Santa Cruz Island

The goal of restoration efforts on Santa Cruz Island is to restore seabird habitat by removing non-native vegetation, installing artificial nests, and reducing human disturbance. The focus of the restoration efforts are two important nesting areas just offshore, Scorpion and Orizaba Rocks, and sea caves along the perimeter of the island.



Scorpion Rock

Scorpion Rock with blooming coreopsis plants. (David Mazurkiewicz, NPS)

Scorpion Rock is a small islet located off the northeast coast of Santa Cruz Island and is a historically-known important nesting area for seabirds. Natural Cassin’s Auklet burrows were in decline on the rock, mainly from 94% coverage of ice plant that made nesting inaccessible and a high rate of soil erosion.

MSRP restoration activities on Scorpion Rock have improved and enhanced existing natural habitat for Cassin’s Auklets by restoring native vegetation, stabilizing soil to minimize erosion, and removing non-native vegetation. Biologists have also installed artificial nests to provide stable and secure nest sites for Cassin’s Auklets.

Habitat Restoration and Nest Monitoring

Over 8,000 plants of 19 species were outplanted on Scorpion Rock between 2008 and 2012. Annual activities include the removal of non-native plants, soil stabilization, and monitoring of seabird nesting on the Rock.

Based on our work, a native plant community has now been established and Cassin’s Auklets are recovering. Native plant cover has increased 15 times from 2008 (3.5%) to 2012 (58%) and non-native cover has decreased dramatically from 94% in 2008 to 2.6% in 2012. There has also been a documented reduction in predation of adult Cassin’s Auklets due to the increased plant cover that provides protection. In 2014, there were 12 documented natural burrow sites on the Rock. With the growth of the native vegetation, it is even hard to find the new nesting sites within the restored areas!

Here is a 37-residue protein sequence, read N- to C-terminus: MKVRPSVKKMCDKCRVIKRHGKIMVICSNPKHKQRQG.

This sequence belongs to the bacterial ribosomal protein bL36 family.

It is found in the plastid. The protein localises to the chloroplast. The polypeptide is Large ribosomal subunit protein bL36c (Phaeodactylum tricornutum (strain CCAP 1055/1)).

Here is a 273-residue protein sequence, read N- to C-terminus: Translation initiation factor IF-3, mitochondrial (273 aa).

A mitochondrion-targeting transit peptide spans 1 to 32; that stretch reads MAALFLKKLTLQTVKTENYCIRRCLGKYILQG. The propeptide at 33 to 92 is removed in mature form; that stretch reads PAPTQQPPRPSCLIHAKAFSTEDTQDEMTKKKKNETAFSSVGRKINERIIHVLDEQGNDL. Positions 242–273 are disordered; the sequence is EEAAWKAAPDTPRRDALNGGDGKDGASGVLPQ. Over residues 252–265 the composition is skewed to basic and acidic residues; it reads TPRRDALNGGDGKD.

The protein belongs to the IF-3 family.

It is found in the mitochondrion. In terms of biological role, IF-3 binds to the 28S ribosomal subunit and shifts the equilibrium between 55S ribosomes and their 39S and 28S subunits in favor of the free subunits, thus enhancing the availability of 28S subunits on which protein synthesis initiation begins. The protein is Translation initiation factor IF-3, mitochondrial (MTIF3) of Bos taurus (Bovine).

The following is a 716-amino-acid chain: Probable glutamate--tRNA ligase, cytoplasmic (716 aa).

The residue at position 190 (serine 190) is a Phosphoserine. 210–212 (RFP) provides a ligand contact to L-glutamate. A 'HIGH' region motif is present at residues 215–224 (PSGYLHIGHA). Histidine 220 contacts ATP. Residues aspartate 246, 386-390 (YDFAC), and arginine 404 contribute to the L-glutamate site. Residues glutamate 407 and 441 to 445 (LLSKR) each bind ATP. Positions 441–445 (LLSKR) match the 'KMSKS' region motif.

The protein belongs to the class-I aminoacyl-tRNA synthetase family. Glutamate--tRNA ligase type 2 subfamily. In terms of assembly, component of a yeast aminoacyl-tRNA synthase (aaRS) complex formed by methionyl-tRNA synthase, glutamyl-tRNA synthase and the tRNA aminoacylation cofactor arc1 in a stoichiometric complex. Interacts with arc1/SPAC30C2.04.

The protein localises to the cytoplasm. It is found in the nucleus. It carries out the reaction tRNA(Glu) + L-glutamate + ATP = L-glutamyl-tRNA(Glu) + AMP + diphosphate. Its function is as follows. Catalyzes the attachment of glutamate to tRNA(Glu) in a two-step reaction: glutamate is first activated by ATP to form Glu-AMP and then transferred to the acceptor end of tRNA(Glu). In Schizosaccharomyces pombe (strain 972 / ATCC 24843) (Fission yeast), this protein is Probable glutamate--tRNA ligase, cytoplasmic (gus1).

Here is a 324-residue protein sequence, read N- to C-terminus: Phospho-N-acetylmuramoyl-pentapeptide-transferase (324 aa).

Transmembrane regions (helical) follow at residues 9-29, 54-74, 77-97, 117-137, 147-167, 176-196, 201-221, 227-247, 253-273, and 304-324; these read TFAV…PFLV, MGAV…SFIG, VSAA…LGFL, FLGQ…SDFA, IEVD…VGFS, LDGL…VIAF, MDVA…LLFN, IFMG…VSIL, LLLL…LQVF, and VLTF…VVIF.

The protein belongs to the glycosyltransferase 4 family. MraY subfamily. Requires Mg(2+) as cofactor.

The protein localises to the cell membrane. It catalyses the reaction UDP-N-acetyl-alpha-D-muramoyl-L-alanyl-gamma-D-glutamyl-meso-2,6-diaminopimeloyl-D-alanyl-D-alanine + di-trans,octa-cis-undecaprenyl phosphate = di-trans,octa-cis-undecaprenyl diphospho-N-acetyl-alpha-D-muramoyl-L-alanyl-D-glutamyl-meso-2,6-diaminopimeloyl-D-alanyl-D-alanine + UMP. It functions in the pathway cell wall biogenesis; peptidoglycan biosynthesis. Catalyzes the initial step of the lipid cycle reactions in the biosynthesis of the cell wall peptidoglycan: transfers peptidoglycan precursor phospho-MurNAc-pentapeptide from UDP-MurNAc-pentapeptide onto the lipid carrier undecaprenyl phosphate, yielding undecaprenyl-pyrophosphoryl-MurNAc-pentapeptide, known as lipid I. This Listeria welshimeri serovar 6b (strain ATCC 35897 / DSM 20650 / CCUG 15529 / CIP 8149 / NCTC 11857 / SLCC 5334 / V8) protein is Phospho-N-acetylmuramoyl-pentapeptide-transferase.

Orizaba Rock and Sea Caves

Ashy Storm-Petrels are rare and endemic to California and northwestern Baja California, with a world population of less than 10,000 individuals. At Santa Cruz Island, offshore rocks (such as Orizaba Rock) and sea caves continue to host important nesting colonies. Nests are primarily found in rock crevices, under small rocks or boulders, under driftwood, or in open sites along cave walls. Small colony sizes and fragile habitats make Ashy Storm-Petrels highly susceptible to natural or human impacts.

Sea cave silhouette on Santa Cruz Island. (Bill McIver)

MSRP restoration activities on Orizaba Rock have involved installing artificial nest sites for Ashy Storm-Petrels to provide secure nesting habitat. Recorded vocalizations were also used to attract Ashy Storm-Petrels to the artificial nests. Restoration actions in sea caves include reducing human disturbance and predation and installing protected, artificial habitat. Scientists are also studying how Common Ravens may be impacting the seabird colonies on Orizaba Rock and sea caves. Annual monitoring of nesting success at several sea caves and Orizaba Rock has continued since 2006.

Habitat Restoration and Nest Monitoring

Biologists have installed various artificial nests on Orizaba Rock for Ashy Storm-Petrels in order to provide additional nesting habitat. Biologists have had to modify the original nest designs when it was discovered that Common Ravens were visiting the sites and potentially preying on birds. A vocalization broadcast system with two speakers was also used from 2008-2011 on Orizaba Rock. The speakers played Ashy Storm-Petrel vocalizations continuously throughout the night to encourage nesting of these seabirds. Biologists have also set out skunk traps to protect petrels from predation in the sea caves, and installed signs to prevent human disturbance to the nesting colonies.

Biologists are performing annual nest surveys for Ashy Storm-Petrels at five locations on Santa Cruz Island including Orizaba Rock. During 2010-2011, biologists used video cameras pointed at nesting sites to monitor Ashy Storm-Petrel nocturnal behavior and began using passive integrated transponder (PIT-tags) technology to understand recruitment, or how the population is sustaining itself. A total of 144 nests were found and monitored in 2012, including 34 nests on Orizaba Rock.

Project Reports